Enjoy eight days of adrenaline with this adventurous itinerary. After exploring the streets of Marseille, you'll head into the mountains to meet the Verdon Gorge from all angles via horseback rides, river rafting, climbing, and canyoneering.
Take a dive into nine days of adventure with this expedition. Start off by exploring Marseille and the French Mediterranean coast, then head inland to the Provençal Alps and Verdon Gorge. You'll ride horses, raft down rivers, climb along the canyonside, and more before you return to Marseille.
Take every matter of transport on this ten-day adventure trip. You'll cruise along the coast of Marseille, ride horses up to Sainte-Croix Lake, and tackle the Verdon Gorge by foot, river raft, and via cordata climb to take in the wild face of Europe's largest gorge.
Capture your perfect angle, even if it's upside-down, on this 11-day adventure itinerary. In addition to two expert photography workshops, set in coastal Marseille and the mountains around the Verdon Gorge, you'll ride, raft, hike, and climb to some of France's most spectacular views.
Tackle 12 days of excitement with this adventure trip. After exploring France's oldest city, Marseille, you'll head out to the Verdon Gorge region. Hike along its edges to discover the wild animals and plants, then descend into the Gorge via climbs and canyoneering to experience it from all angles. You'll end your trip in Aix-en-Provence, home to some of Cézanne's favorite landscapes.
Wine tasting in Bordeaux, sailing around the Lérins Islands, sightseeing in Paris, sunbathing in Saint-Tropez: with nine days to spend in France, you'll have time for a wide range of activities. The itinerary depends on your interests—you could focus on major highlights like Paris and Provence, take your time exploring the laid-back French Riviera, or road-trip through the gorgeous scenery of western France, visiting castles and crossing the border to Switzerland, to name just a few options. Learn more about where to go and what to do with these unique itinerary ideas.
Find both adrenaline and inspiration on this 13-day adventure trip. You'll explore both city streets and wooded paths with professional photographers, ride horses and rafts through Europe's largest gorge, and see the natural sights and urban landscapes that inspired famous Impressionists over the course of your adventure.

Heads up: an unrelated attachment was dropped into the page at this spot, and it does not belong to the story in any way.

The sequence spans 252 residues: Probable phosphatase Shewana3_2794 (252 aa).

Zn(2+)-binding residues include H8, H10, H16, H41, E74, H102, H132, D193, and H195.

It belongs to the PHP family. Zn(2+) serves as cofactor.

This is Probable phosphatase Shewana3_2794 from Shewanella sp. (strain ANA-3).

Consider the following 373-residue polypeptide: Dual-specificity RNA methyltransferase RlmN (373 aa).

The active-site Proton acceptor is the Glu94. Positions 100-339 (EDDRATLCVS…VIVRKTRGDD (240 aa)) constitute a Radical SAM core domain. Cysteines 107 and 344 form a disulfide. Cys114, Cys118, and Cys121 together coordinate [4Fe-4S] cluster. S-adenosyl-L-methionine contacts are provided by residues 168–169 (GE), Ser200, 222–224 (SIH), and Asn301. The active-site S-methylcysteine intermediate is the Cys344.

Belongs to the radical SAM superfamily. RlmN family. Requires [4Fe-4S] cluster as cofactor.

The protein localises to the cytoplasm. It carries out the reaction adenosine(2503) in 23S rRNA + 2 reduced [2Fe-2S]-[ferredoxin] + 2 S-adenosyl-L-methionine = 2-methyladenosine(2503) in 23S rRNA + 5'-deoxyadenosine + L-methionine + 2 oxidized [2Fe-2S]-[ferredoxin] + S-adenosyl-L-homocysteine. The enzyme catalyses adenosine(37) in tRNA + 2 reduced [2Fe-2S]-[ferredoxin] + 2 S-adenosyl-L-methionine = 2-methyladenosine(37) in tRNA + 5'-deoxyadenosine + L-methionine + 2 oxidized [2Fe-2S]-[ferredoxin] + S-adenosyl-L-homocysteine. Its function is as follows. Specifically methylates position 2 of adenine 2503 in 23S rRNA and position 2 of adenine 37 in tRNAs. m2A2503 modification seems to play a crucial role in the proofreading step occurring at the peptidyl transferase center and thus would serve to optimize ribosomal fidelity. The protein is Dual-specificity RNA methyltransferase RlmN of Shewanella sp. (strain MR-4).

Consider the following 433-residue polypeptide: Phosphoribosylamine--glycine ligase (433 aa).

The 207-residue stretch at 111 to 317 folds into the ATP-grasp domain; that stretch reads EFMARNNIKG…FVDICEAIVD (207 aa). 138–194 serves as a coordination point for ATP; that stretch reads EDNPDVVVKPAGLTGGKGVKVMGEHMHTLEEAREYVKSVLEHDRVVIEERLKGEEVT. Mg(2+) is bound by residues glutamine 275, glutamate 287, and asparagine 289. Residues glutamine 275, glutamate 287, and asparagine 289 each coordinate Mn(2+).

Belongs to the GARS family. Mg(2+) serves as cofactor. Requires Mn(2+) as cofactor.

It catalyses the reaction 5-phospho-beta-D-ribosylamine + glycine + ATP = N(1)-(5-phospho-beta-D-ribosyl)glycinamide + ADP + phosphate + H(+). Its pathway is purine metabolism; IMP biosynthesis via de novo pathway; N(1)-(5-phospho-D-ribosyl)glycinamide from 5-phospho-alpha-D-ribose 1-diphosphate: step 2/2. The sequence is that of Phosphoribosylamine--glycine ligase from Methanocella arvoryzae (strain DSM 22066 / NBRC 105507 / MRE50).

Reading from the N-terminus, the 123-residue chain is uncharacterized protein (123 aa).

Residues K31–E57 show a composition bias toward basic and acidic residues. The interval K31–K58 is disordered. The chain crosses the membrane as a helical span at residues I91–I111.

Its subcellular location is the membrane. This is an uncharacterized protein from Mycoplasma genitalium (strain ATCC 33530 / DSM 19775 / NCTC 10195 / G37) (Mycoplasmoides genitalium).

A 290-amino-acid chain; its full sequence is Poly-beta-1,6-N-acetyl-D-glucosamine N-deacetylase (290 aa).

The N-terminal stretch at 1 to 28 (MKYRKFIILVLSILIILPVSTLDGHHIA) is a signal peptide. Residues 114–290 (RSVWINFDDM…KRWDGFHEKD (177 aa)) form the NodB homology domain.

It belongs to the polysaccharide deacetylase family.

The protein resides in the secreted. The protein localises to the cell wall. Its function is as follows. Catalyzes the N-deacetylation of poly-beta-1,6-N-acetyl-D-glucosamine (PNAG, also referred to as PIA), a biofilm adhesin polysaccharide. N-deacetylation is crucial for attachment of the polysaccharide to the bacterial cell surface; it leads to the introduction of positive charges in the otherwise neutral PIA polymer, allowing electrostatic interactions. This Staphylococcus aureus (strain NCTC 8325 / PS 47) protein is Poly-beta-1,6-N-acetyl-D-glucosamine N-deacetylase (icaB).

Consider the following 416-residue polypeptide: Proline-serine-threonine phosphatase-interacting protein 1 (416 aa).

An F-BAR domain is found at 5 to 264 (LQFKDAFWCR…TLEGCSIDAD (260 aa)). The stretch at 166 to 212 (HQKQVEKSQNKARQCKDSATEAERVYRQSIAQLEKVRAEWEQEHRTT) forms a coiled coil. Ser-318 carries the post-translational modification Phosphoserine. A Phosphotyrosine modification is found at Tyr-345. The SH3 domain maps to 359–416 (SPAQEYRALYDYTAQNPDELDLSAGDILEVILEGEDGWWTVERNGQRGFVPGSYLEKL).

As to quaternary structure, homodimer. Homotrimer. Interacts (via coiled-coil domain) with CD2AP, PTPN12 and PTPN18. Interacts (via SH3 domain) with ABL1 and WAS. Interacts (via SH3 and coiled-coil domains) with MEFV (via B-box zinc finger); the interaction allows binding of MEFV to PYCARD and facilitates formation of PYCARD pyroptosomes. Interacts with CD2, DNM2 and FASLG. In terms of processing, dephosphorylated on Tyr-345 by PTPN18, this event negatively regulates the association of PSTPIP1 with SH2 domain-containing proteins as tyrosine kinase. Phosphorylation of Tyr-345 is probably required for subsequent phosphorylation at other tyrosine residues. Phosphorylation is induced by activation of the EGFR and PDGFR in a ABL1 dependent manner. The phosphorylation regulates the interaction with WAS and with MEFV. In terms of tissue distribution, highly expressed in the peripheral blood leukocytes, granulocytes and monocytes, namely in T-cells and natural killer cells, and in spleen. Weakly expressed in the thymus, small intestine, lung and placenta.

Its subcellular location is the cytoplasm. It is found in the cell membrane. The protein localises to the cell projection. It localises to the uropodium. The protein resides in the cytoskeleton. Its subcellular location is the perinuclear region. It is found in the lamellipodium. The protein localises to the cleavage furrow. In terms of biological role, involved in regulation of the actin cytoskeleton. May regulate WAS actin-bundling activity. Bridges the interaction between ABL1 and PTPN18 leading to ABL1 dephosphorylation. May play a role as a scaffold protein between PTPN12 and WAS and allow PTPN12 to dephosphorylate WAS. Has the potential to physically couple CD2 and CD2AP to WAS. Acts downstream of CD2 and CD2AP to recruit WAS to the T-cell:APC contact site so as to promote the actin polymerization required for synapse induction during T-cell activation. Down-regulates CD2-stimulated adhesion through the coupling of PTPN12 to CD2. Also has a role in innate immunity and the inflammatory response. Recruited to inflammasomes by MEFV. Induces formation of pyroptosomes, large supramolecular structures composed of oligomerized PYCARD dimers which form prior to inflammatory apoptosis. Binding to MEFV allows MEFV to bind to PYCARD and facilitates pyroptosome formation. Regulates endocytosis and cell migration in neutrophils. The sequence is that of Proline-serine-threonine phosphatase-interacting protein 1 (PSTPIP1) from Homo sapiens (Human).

Hop into a heart-pumping two weeks with this exciting itinerary. Whether you're cruising along the Mediterranean coastline outside Marseille, hiking up mountains, descending into the Verdon Gorge, or taking a bike ride around Aix-en-Provence, you're sure you find something that thrills you.
Indulge all of your senses, especially your sense of adventure, on this 15-day trip. You'll cruise to isolated islands in the Mediterranean, inhale the fragrant flower fields of Provence, scope out sunset summits, and more, frequently accompanied by expert guides and professional photographers to make sure you absorb the experience from every angle.
With eight days in France, you have time to visit more than one region, or you could choose to focus on one area, like the French Riviera. Combine a visit to Paris with a few days in the wine-growing region of the Loire Valley or a tour of Normandy's historic sites, or go on a food-focused journey around the Rhône Valley or a hiking trip in the Alps. Learn more about where to go and what to do with these unique itinerary suggestions.
Sink your teeth into 16 days of Southern French sensations with this itinerary. You'll experience the markets of Marseille along with a cooking class in a local chef's home, then find your courage to tackle Europe's largest gorge via hiking, horseback riding, canyoneering, climbing, and more. Wind down with more hikes and a bike ride through charming Aix-en-Provence before you head home.